Do no evil?

Like many, many folks the world over, I've taken to using Google as my one-stop shop for Web elements. Ads through AdSense, advertising through AdWords, and analytics through Google Analytics. The tools are very well designed, fast, and provide just about everything I need for the small collection of sites that collectively handle maybe a few thousand hits a day. In fact, just two weeks ago, I received my first

Like many, many folks the world over, I've taken to using Google as my one-stop shop for Web elements. Ads through AdSense, advertising through AdWords, and analytics through Google Analytics. The tools are very well designed, fast, and provide just about everything I need for the small collection of sites that collectively handle maybe a few thousand hits a day.

In fact, just two weeks ago, I received my first check from Google for $124 -- representing over a year of their ads displayed on my low-traffic sites.

So imagine my surprise when my account was disabled last Thursday. From the email:

While going through our records recently, we found that your AdSense account has posed a significant risk to our AdWords advertisers. Since keeping your account in our publisher network may financially damage our advertisers in the future, we've decided to disable your account.

Please understand that we consider this a necessary step to protect the interests of both our advertisers and our other AdSense publishers. We realize the inconvenience this may cause you, and we thank you in advance for your understanding and cooperation.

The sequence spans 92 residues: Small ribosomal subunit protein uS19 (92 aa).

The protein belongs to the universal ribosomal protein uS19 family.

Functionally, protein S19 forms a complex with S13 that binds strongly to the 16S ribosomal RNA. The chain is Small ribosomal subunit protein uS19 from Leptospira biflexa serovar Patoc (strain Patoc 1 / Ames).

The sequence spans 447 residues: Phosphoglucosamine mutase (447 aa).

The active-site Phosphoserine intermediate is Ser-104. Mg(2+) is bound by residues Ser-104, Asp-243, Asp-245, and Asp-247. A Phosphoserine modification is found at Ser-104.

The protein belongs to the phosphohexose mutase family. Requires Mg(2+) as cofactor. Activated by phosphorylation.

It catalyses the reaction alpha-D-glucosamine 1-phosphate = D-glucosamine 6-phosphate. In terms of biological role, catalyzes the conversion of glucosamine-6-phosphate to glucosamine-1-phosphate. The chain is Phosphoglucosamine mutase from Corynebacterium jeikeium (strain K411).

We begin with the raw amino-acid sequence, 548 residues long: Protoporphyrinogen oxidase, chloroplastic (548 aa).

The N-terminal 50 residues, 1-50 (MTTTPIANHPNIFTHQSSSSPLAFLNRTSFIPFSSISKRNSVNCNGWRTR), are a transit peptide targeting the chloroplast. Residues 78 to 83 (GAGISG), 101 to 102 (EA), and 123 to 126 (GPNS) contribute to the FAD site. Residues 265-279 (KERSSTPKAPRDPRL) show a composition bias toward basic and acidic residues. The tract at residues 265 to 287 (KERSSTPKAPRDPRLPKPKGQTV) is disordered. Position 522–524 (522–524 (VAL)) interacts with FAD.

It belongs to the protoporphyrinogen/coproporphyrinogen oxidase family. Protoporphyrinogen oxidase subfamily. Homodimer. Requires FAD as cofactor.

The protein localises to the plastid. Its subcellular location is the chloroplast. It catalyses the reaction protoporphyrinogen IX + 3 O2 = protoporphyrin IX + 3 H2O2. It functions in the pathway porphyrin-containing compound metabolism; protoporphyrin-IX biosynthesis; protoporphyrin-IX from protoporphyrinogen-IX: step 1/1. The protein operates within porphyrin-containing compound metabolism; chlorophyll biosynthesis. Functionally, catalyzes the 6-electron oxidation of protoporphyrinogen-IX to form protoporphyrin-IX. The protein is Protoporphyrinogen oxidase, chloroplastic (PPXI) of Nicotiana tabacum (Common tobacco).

Wow. I've received a smackdown from Google. I should be chastened. The problem is that I have absolutely no idea what they're talking about.

This happened last week, apparently. I can't log into my AdSense account, and I haven't logged in for weeks, so I'm completely in the dark there. Google won't tell me what has happened, so I can only guess that this is all a big mistake, or someone's gaming me. After all, how hard would it be to write a script that transits one or more sites running Google ads on the same account, and clicks all the ad links? Not terribly challenging. What would the end result be? Google would shut down the account, apparently. Now, I have no idea if that's what happened here, but when you're erroneously accused of click fraud, you start to think about things like that.

I've filled out Google's dispute form, and we'll see how that goes. They cautioned me that it may be 48 hours or more before I get a response. Judging by when they disabled the account, the supposed malfeasance occurred while I was in the middle of a road trip. I was orchestrating major surgery on a large network -- two nights of Cisco Catalyst 6509 core replacements. Believe me, I didn't have time to bother with nonsense like this. Heck, I didn't even notice the account was disabled for four days.

Regardless of the outcome of this dispute resolution, I realize now that I'm not going to be so Google-gung-ho in the future. For the past few years, using Google's tools for Web development, advertising and monitoring has seemed to be a no-brainer. Easy, simple, fast... who wouldn't use them?

I think I'm starting to realize the answer to that question -- what happens when they decide they don't like you?

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